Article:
Staples Parts Ways With CEO in Latest Aftershock From Failed Merger
Shira Goodman, CEO of Staples Inc., stepped down from her position with the company last Friday, Jan. 26, after a 26 year career. Sycamore Partners, the private equity firm that acquired the Framingham, Mass., based office products supplier this past year, has hired J. Alexander “Sandy” Douglas to take over as CEO. A former Coca-Cola executive, Douglas will take the reins on April 2. Until then, John Lederer, Staples’ executive chairman who joined Sycamore Partners in September about a week after its acquisition of Staples was completed, will lead the company in the interim.
This shake-up is just the latest in a long series of ripples to result from Staples’ failed merger with Office Depot back in 2016. If you’ve followed our coverage of the Staples saga over the past several years, it will perhaps come as no surprise to hear that it is far from over. That being said, it’s quite a ling history, so bear with us as we provide a little recap.
In the fall of 2015, we reported on an agreement between Staples and the Federal Trade Commission (FTC) that would extend the review period over Staples’ takeover of rival Office Depot Inc. Back then, it seemed that this could be a promising juncture for Staples, as it was a sign that U.S. regulators weren’t totally opposed to the deal, as they could have otherwise struck it down outright. This wouldn’t have been unexpected, as they had done just that in 1997 when Staples first tried to take control of Office Depot.
Alas, these hopes were dashed in December when the FTC blocked the merger by filing a complaint against Staples. The complaint stated that the deal with Office Depot would in effect violate antitrust laws by reducing nationwide competition nationwide in the industry for "consumable" office supplies sold to large-business customers. These supplies included writing instruments, notepads, folders and paper products.
Despite the FTC’s decision to block the move, Staples and Office Depot agreed to extend their merger agreement to May 16, 2016, in order to complete the ongoing federal court litigation with the regulatory body. But when May rolled around, the federal judge in charge of the case blocked the merger for once and for all. Siding with the FTC, U.S. District Judge Emmet Sullivan sided with the FTC in agreeing that the combination of the two companies would negatively impact competition in the marketplace.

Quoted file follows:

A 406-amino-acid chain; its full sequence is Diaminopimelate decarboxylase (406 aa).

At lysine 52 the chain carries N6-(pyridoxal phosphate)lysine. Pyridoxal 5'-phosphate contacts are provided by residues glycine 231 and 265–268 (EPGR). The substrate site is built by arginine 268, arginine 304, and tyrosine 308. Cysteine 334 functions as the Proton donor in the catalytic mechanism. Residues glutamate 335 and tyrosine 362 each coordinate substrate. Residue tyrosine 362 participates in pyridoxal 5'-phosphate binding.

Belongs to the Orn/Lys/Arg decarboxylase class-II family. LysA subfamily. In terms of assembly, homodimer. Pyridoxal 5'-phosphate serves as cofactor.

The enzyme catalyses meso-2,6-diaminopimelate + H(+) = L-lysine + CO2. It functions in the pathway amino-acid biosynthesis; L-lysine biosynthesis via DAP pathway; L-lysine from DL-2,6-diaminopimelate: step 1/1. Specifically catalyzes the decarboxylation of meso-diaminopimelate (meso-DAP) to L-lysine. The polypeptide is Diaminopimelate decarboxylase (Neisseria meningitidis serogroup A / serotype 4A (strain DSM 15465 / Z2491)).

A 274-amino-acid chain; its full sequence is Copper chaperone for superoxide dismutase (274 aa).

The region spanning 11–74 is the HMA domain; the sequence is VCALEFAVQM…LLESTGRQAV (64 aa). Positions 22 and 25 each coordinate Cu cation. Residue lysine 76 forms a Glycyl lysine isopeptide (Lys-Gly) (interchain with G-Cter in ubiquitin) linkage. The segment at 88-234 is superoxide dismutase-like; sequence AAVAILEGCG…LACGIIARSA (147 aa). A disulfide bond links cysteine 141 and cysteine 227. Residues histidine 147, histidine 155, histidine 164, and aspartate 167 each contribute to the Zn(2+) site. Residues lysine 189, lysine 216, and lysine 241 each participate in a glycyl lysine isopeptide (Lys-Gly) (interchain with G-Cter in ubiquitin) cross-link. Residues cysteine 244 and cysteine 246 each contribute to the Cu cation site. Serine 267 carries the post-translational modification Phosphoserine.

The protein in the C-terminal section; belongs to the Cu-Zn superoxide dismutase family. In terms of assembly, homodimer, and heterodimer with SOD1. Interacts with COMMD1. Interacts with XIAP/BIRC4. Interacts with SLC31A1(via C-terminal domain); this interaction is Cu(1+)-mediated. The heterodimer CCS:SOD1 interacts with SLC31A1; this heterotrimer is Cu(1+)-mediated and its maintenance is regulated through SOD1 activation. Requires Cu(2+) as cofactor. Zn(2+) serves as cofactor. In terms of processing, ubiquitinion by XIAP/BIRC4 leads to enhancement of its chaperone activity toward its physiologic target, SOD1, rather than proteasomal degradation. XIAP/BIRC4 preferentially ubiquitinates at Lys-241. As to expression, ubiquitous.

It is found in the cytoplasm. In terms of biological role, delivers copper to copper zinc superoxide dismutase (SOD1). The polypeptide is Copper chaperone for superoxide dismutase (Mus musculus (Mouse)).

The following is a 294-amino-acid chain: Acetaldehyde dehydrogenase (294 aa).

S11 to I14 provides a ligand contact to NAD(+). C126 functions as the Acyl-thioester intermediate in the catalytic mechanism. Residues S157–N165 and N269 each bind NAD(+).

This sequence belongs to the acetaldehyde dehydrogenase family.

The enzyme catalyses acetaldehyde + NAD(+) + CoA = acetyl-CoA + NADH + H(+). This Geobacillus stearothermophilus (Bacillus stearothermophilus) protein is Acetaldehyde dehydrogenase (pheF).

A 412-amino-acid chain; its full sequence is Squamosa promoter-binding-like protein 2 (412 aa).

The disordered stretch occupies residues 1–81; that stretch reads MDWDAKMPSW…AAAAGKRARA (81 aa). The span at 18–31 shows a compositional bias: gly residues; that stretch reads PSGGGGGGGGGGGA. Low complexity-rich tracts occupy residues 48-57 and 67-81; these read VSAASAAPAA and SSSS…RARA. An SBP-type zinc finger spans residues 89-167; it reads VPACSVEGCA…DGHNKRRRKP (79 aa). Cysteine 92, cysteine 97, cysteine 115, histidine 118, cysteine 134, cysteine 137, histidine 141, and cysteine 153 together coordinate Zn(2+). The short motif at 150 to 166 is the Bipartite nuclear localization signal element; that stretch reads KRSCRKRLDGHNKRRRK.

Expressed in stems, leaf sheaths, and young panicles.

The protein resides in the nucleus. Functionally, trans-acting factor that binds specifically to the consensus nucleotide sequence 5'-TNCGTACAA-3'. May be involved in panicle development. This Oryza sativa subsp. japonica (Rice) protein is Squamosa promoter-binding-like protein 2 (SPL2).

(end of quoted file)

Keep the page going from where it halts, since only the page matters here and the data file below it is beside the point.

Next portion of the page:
This decision started a downward spiral for Staples. As a result of the failure of the potential $6.3 billion deal, Staples' stock fell as much as 16 percent in New York that week, while Office Depot's stock fell 38 percent. Less than a month later, Staples and long-time CEO Ron Sargent, who had spearheaded the effort to merge with Office Depot, agreed to part ways. In his absence, Staples appointed Shira Goodman to the position of interim CEO and began a search for a permanent chief executive that ultimately lead to their choosing Goodman for the role in September of 2016.
The following spring, rumors began to circle regarding a possible buyout of Staples. These were solidified in May when Staples rejected an offer from Cerberus Capital Management. Although the firm reportedly offered Staples more than its projected value of $5.8 billion, the office supplier decided to try its luck despite a decline in revenue from roughly $24.67 billion at the end of fiscal year 2011 to approximately $18.25 billion in 2016. The gamble seemed to pay off at the time, as Sycamore Partners agreed to acquire Staples in June 2017 for $6.9 billion. However, the next several months saw much speculation as to whether Staples had sold for too low of an offer.
Despite multiple law firms announcing that they were investigating whether the company had violated its fiduciary duty toward investors by failing to fine a suitable deal, Sycamore Partners’ takeover was finalized in September of 2017, ostensibly ending the saga…until now.
The departure of Shira Goodman has come at a time of great change in Staples’ corporate structure, which had been broken into three parts—North American delivery, US retail, and Canadian retail—after Sycamore Partners took control of the company. Although Goodman had reportedly been in good standing with Stefan Kaluzny, Sycamore’s managing director, and despite her efforts to continue moving the company’s focus from retail to its business customers by bolstering its sales force to target mid-sized companies, she has become the latest in a long line of casualties at Staples.
While it is too early now to speculate as to where Sycamore is looking to take Staples in the future, one thing remains certain: the failure of the Office Depot merger back in 2016 has proven extremely costly for the office supplier. Perhaps, then, there is nowhere to go but up.
As always, expect a follow up to this one. If the plethora of hyperlinks has been any indication, this story will continue to be in that limboesque state we here at Promo Marketing like to call “far from over.”